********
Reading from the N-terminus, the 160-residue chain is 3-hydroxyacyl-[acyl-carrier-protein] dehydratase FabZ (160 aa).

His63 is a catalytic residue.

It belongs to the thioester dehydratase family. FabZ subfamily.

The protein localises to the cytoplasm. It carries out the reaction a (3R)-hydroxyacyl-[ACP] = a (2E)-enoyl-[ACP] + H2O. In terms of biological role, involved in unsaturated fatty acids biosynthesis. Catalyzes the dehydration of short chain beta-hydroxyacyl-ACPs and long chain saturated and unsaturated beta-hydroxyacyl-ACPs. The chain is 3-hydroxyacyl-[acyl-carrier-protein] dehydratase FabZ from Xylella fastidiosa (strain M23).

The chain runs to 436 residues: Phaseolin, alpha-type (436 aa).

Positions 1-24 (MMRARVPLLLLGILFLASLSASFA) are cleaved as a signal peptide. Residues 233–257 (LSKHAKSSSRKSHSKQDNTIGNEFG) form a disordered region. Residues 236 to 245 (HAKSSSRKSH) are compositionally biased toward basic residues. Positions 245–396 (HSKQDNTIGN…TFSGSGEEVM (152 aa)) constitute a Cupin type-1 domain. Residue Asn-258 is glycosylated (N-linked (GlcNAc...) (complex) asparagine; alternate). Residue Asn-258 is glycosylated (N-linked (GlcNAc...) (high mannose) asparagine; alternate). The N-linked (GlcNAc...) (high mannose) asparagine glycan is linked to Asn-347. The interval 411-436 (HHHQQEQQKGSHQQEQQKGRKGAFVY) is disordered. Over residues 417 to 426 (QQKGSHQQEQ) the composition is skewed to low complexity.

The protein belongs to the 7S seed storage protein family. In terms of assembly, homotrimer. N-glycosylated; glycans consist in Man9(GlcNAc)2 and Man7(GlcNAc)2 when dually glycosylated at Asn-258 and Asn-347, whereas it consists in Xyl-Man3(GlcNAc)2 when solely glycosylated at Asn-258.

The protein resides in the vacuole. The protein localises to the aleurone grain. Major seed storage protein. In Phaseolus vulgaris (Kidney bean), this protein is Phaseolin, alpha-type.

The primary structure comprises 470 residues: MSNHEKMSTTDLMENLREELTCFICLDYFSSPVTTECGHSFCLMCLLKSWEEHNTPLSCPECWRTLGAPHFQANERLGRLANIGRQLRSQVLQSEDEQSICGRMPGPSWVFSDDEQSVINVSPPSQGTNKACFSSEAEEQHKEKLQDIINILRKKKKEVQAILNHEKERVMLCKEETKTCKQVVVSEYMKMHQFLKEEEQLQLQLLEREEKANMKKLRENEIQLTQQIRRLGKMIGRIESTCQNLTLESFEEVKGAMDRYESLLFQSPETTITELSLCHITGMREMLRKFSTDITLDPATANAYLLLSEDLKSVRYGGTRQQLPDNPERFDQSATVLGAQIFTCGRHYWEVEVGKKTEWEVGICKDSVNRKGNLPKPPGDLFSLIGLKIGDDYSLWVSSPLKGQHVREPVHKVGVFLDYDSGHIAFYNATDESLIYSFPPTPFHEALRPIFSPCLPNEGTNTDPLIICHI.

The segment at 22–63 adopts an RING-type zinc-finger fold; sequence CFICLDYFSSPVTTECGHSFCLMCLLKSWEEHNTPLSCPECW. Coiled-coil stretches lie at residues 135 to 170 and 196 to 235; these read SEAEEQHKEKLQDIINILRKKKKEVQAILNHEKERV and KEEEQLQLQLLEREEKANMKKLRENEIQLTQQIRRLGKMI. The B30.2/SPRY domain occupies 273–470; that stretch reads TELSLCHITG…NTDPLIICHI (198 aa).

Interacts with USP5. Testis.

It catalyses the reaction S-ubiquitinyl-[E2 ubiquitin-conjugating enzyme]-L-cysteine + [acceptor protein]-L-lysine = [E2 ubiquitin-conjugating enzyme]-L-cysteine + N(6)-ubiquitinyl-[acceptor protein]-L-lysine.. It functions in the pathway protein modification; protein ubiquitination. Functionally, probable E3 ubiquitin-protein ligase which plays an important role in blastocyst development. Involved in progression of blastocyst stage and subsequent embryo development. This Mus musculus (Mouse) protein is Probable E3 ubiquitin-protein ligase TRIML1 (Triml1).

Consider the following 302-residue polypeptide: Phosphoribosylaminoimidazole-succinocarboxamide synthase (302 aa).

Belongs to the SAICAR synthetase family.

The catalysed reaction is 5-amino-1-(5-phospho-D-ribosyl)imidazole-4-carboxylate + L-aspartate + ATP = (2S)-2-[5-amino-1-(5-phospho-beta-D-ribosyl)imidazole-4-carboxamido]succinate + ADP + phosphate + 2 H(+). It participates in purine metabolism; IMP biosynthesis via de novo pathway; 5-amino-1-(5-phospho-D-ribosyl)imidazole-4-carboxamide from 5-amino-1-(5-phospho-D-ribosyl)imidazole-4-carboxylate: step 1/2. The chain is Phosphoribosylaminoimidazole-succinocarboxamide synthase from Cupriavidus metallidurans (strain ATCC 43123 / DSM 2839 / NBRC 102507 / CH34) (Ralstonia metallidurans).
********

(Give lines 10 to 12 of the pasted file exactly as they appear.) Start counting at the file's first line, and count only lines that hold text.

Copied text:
The segment at 22–63 adopts an RING-type zinc-finger fold; sequence CFICLDYFSSPVTTECGHSFCLMCLLKSWEEHNTPLSCPECW. Coiled-coil stretches lie at residues 135 to 170 and 196 to 235; these read SEAEEQHKEKLQDIINILRKKKKEVQAILNHEKERV and KEEEQLQLQLLEREEKANMKKLRENEIQLTQQIRRLGKMI. The B30.2/SPRY domain occupies 273–470; that stretch reads TELSLCHITG…NTDPLIICHI (198 aa).

Interacts with USP5. Testis.

It catalyses the reaction S-ubiquitinyl-[E2 ubiquitin-conjugating enzyme]-L-cysteine + [acceptor protein]-L-lysine = [E2 ubiquitin-conjugating enzyme]-L-cysteine + N(6)-ubiquitinyl-[acceptor protein]-L-lysine.. It functions in the pathway protein modification; protein ubiquitination. Functionally, probable E3 ubiquitin-protein ligase which plays an important role in blastocyst development. Involved in progression of blastocyst stage and subsequent embryo development. This Mus musculus (Mouse) protein is Probable E3 ubiquitin-protein ligase TRIML1 (Triml1).